CGRP receptor antagonist has shown efficacy for the treatment and prevention of migraine


In a clinical trial, the CGRP receptor antagonist drug rimegepant reduced the number of headache days per month and outperformed placebo. For half of those taking it, the number of headache days decreased by 50% or more.

For the first time, an oral drug from the CGRP group, rimegepant, has shown effectiveness in both the relief and prevention of migraines. This was stated to the MedScape portal by co-author of the study, Professor Peter Godsby from King’s College London (UK) and the University of California (USA).

According to a publication in The Lancet, the phase 2/3 clinical trial took place at 92 American centers. The efficacy analysis included 695 participants with episodic and chronic migraine. They received rimegepant or placebo for 12 weeks.

In the last weeks of the study, the number of headache days per month in the rimegepant group decreased by an average of 4.3 days, while in the placebo group it decreased by 3.5 days. Additionally, during the same period, a reduction in the number of days with headaches per month was assessed by 50% – this figure was achieved in 49% of participants in the first group and in 41% in the second.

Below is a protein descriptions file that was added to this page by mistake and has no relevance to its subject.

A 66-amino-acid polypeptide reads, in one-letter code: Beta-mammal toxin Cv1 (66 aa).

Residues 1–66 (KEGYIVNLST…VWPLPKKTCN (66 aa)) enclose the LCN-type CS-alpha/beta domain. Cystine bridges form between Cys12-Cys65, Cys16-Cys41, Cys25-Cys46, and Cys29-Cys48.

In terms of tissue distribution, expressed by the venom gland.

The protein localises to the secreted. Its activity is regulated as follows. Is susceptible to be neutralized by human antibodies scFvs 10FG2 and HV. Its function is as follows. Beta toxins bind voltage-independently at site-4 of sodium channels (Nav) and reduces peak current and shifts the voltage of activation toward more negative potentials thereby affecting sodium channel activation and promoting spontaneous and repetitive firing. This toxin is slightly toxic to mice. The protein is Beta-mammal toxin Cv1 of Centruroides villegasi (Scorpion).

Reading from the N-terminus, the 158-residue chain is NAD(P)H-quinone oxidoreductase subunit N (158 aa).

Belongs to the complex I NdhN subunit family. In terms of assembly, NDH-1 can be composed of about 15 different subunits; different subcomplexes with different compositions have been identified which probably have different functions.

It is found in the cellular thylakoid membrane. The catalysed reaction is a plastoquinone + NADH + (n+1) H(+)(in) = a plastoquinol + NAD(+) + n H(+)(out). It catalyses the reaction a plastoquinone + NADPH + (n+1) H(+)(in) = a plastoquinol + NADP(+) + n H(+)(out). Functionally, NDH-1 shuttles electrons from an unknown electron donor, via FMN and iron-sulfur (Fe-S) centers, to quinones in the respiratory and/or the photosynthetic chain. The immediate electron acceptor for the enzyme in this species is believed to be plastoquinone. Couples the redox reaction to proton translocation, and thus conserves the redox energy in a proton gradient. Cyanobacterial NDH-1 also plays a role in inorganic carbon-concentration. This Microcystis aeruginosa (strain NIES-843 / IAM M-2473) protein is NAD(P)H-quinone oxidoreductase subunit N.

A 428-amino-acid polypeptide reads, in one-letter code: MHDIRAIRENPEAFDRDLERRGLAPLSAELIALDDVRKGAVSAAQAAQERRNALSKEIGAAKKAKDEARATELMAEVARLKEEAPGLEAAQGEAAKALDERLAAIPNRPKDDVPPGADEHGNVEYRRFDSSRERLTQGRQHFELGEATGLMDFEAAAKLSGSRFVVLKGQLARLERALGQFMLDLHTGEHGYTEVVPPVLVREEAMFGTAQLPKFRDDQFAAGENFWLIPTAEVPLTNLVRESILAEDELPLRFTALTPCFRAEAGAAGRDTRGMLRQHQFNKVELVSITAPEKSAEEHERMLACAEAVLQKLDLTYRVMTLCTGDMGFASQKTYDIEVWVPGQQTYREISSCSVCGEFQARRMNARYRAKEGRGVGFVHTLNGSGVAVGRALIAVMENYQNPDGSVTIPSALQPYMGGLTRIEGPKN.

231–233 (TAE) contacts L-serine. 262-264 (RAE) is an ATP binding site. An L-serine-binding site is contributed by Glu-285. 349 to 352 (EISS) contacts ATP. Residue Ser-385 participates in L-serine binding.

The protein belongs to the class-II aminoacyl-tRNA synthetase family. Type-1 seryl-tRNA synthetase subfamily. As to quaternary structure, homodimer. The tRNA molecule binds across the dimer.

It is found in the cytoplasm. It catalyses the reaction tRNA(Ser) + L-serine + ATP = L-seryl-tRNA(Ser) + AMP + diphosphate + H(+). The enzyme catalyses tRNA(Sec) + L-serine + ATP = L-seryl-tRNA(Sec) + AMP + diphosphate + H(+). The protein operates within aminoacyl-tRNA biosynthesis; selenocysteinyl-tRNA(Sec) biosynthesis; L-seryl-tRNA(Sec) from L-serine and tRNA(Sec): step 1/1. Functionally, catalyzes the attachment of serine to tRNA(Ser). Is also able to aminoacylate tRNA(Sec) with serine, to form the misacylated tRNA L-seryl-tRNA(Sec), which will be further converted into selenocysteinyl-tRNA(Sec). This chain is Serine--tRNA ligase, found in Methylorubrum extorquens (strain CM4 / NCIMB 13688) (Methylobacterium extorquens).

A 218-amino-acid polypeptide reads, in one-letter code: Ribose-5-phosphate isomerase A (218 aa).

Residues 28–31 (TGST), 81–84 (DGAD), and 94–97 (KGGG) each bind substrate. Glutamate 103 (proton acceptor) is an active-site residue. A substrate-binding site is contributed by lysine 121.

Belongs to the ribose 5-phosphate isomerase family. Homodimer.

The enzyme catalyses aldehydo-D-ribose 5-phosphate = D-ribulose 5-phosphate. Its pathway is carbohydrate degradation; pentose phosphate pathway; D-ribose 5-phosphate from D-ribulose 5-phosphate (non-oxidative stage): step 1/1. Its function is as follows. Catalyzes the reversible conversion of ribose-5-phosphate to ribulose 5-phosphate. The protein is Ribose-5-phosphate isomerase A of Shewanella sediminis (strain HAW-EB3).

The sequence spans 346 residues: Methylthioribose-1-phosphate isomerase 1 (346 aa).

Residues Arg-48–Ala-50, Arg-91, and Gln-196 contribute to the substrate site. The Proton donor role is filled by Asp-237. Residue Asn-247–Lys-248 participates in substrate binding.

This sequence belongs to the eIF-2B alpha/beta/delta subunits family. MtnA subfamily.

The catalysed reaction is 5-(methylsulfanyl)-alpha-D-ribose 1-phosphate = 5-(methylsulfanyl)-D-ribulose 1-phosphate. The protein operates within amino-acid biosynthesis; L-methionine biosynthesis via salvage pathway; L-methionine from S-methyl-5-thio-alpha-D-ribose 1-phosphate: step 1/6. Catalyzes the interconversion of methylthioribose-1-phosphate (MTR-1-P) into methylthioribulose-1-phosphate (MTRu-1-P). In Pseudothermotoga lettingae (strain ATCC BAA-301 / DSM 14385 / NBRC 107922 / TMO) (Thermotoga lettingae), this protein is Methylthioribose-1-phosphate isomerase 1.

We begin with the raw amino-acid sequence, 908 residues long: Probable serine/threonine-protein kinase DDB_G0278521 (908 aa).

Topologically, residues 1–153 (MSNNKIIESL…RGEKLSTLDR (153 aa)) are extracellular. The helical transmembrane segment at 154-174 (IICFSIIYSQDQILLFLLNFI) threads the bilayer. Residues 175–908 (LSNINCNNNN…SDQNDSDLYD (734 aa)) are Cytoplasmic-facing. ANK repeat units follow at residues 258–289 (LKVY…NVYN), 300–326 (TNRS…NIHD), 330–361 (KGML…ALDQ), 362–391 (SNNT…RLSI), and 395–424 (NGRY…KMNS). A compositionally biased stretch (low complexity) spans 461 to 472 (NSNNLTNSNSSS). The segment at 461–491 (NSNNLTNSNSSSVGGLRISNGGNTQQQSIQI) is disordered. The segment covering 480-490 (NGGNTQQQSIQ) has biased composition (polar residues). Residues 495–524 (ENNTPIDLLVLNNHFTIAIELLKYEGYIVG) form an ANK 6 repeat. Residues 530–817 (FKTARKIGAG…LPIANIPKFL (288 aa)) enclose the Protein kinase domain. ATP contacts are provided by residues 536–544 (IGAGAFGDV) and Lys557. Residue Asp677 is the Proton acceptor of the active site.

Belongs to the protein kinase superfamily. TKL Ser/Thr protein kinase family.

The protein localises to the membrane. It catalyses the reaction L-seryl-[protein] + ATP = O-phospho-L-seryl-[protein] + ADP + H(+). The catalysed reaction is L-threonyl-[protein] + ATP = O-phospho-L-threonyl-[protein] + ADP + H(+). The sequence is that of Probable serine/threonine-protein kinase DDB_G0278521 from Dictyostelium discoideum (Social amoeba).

Tolerability of the drug was similar to placebo, a safety analysis of 741 participants showed. Adverse reactions were reported by 36% of subjects in each group. Adverse reactions led to trial discontinuation in 2% of patients in the rimegepant group and 1% in the placebo group.

US Food and Drug Administration (The FDA has accepted a marketing authorization application for rimegepant for the prevention of migraine. A final decision is expected in the second quarter of 2021.

The first oral CGRP receptor antagonist approved in the United States for the treatment of migraine attacks was ubrogepant. In February 2020, rimegepant was also approved for this indication in the form of orally dispersible tablets. As the FDA has indicated, both products are not intended for migraine prevention.

Erenumab, another CGRP receptor antagonist, was the first migraine prevention drug ever approved by the FDA. In 2020, it received registration in Russia.



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